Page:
No wonder Tim Allen thinks that Kasich is a Republican that a Democrat would like-- it's tool time!

Harry Reid on Presidential Appointments

Bertrand Russell on Stupidity

Bertrand Russell on Stupidity

Michael Jackson on Education

Michael Jackson on Education

Wednesday, February 24, 2016

Al Sharpton: Trump is Like the White Don King

Al Sharpton on Donald Trump and Don King

Mitch McConnell on SCOTUS Lame Duck Confirmations

Senate Majority Leader Mitch McConnell (R-KY) has taken a firm stance against holding confirmation hearings and votes on a replacement for Justice Antonin Scalia on the Supreme Court during President Obama's last year in office. 

While President Obama has the right to put forth a name for the Supreme Court nomination process, the Constitution provides that the Senate shall give Advice and Consent to approve a Supreme Court candidate.  The Senate's deliberation process can involve doing nothing.

Taiwanese animators did not understanding this Constitutional nuance as they depicted the SCOTUS replacement situation.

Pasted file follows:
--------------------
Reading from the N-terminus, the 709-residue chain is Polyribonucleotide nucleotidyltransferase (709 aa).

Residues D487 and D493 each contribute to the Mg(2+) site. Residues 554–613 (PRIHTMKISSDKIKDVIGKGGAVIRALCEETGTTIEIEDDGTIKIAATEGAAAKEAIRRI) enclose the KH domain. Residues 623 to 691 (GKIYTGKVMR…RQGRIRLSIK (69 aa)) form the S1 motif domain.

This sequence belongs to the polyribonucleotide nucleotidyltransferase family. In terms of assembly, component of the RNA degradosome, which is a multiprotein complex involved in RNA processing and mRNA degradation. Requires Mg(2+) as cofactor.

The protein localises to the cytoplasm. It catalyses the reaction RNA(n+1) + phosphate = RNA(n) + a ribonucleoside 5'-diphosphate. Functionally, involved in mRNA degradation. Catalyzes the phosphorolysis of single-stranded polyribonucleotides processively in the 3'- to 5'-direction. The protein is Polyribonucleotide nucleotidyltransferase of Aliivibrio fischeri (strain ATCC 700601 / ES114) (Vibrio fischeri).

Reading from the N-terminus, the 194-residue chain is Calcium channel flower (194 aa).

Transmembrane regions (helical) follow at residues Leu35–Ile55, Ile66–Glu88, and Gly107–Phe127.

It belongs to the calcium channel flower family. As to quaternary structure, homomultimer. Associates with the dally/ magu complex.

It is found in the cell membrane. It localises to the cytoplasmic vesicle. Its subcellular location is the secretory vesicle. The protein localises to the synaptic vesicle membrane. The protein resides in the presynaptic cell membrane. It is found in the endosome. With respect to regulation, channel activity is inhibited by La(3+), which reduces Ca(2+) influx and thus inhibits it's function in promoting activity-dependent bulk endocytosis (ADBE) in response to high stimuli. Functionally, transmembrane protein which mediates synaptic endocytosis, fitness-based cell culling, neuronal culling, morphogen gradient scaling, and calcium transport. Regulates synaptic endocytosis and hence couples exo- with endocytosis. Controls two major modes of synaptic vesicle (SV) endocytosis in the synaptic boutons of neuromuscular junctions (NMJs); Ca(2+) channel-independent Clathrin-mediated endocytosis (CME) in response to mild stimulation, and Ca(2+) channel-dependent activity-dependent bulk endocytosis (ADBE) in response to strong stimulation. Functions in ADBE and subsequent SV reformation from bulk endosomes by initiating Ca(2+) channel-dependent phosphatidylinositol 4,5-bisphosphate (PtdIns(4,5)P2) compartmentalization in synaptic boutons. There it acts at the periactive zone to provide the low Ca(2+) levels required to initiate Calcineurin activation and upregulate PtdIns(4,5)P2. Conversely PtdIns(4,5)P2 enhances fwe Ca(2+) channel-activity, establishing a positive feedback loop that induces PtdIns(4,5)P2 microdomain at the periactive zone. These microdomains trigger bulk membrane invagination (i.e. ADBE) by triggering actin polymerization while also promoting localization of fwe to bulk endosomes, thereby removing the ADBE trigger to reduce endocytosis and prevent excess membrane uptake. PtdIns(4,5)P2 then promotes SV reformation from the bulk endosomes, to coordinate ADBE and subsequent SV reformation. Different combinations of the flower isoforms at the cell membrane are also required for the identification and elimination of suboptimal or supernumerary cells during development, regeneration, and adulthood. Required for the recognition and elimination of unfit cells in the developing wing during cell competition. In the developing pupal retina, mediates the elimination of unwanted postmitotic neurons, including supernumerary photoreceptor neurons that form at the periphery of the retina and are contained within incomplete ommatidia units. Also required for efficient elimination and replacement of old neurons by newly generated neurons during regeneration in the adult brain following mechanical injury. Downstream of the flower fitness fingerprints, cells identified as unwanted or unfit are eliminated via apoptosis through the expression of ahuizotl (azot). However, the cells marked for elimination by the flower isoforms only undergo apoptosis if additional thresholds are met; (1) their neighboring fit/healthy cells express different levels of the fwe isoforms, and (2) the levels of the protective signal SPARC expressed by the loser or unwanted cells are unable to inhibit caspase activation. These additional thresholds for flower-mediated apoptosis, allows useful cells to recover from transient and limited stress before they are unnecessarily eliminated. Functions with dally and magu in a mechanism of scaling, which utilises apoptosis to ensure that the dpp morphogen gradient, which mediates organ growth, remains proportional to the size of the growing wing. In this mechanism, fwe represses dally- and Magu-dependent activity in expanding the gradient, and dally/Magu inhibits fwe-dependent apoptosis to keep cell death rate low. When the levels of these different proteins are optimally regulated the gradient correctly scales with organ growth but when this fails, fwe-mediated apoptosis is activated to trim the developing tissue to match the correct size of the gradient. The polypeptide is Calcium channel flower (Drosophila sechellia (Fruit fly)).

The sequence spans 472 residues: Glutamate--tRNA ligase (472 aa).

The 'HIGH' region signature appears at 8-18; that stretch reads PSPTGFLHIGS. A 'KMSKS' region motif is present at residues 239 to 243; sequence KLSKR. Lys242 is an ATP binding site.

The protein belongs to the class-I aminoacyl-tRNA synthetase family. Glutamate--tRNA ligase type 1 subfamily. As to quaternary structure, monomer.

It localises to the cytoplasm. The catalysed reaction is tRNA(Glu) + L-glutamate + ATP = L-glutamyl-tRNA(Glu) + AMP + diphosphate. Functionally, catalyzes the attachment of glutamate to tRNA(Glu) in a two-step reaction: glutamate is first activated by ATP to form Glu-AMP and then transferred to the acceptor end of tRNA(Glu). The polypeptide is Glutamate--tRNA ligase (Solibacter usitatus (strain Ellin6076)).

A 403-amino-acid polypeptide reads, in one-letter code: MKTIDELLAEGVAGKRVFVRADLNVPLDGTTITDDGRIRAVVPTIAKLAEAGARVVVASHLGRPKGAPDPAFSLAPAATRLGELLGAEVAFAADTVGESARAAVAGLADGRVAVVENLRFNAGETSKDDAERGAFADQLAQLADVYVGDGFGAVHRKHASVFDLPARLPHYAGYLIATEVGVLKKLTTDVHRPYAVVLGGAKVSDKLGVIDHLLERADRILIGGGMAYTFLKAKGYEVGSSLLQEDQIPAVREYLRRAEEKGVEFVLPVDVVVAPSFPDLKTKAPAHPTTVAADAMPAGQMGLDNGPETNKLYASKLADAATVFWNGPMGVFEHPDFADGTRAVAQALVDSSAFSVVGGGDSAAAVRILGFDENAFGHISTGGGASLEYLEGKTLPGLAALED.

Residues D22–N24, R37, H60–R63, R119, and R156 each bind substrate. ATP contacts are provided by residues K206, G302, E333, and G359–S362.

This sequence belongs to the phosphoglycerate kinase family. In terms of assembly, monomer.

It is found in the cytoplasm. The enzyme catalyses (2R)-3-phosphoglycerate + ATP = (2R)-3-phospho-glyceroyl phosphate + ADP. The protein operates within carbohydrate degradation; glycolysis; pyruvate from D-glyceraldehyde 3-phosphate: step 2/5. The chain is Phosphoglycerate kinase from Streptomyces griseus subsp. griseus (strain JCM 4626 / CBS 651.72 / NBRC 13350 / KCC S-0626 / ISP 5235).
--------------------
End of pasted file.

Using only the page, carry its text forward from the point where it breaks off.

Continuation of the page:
But it should be noted that since the Senate will not hold hearings, there is no reason that a candidate would be "Borked".  Besides, Borking is a Democrat trick.

John Kasich on Purpose

John Kasich on Purpose

Walt Disney on Disposition

Walt Disney on Disposition

Voltaire on History

Voltaire on History

Tuesday, February 23, 2016

Trump Trashes Caucus System

On the eve of the Nevada Caucuses, in which Republican hopeful Donald Trump is polling with a substantial lead, the Manhattan Mogul cast some doubtful aspersions on the Caucus system. 

Trump told Hugh Hewitt that he does not think that the Caucus system is a good one. It seems Trump is afraid that a low information voter's mind might be changed by debate and persuasion.